I have a Mac 8 core (mid 2010) setup for DaVinci Resolve with a GT120 and a GTX 285 setup. The last card is more or less comparable to the Quadro 4800.
Resolve wants the (single) monitor attached to the GT120, the slower of the two cards.
If I am going to install Smoke, does the monitor need to be connected to the GTX285 or will it find/use the card anyway?
(not looking forward to keep switching plugs and settings)
I am not a Smoke for Mac expert, but I am training on it and have a good understanding of it, technically. As with almost every other app out there that takes advantage of your GPU, the only GPU that matters is the one driving your monitor. Actually, I can't think of a common, creative application off the top of my head that will offload GPU tasks to a graphics card that is not directly driving your primary monitor.
So, that being said (please someone correct me if I'm wrong) you will need to have your monitor connected to the 285 if you want to take advantage of it. I haven't learned a lot about Resolve yet, but it's interesting that only the GT120 and Quadro 4800 are specified, as they are miles apart performance-wise. Have you tried running Resolve on your 285, or will it just not boot or work correctly when connected to it?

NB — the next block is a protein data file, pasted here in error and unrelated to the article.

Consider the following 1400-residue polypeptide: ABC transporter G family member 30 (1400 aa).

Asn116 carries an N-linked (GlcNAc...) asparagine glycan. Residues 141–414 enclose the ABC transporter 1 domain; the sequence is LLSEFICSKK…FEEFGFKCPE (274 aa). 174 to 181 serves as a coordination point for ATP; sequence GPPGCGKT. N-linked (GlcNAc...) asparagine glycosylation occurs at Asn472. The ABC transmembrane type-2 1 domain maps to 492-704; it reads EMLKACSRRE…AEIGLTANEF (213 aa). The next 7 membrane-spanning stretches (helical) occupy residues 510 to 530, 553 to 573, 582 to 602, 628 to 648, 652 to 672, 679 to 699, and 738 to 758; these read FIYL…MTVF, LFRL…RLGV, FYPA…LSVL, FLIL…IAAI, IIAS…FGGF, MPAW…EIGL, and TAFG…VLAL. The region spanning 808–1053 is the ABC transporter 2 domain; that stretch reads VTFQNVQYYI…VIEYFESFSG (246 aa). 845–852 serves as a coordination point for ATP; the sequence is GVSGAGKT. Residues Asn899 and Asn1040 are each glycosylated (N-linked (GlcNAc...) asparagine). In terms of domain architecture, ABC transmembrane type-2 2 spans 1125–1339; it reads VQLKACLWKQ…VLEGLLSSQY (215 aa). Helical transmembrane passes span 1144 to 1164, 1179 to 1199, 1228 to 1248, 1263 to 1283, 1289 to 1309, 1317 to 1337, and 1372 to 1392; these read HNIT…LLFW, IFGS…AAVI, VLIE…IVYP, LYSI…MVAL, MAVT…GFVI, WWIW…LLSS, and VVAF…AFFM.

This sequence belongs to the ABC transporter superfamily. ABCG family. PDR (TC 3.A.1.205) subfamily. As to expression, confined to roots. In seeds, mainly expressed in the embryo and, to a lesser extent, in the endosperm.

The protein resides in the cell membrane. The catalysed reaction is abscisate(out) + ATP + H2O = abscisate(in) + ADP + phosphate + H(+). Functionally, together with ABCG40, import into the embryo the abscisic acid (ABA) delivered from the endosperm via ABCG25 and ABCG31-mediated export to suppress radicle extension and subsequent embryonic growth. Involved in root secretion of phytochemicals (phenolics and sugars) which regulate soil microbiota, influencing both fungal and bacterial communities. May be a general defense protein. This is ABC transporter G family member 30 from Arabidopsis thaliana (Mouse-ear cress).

...and exclude the keyboard and mouse connections. That would allow you to quickly switch between video cards when you need to. Kind of ironic though, that such legendary, high-end programs would require this kind of thing to play together nicely in the same machine.
Because I basically had the same idea as you I have been checking in the DaVinci forum.
Just got an answer where they advice to connect a second monitor to the same GT120 and nothing to the GTX285.
I have also used the systems checker from the Smoke Utilities and it shows the GTX285, not the GT120 as the graphicscard.
Guess it looks for the first slot, not for the monitor.
Seems the standard theorie for the monitor connections does not count anymore, hence my confusion and questions.
[Bastiaan Houtkooper NSC]"Seems the standard theorie for the monitor connections does not count anymore, hence my confusion and questions."
That's right. NVIDIA's CUDA technology allows applications to use the graphics card's parallel processing power on general computation instead of simply rendering graphics for display. In other words, CUDA lets a program crunch numbers on the graphics card as if it were a specialized CPU rather than a display device.
It's off-topic here, but Resolve prefers two graphics cards because running the UI on the GT120 frees up some power and bandwidth on the GTX 285 or Quadro 4800 for more realtime color correction. I have no idea how it would affect Smoke.
Principal & Designer at Keen Live
Motion Graphics, Widescreen Events, Presentation Design, and Consulting RenderBreak Blog - What I'm thinking when my workstation's thinking
Creative Cow Forum Host: Live & Stage Events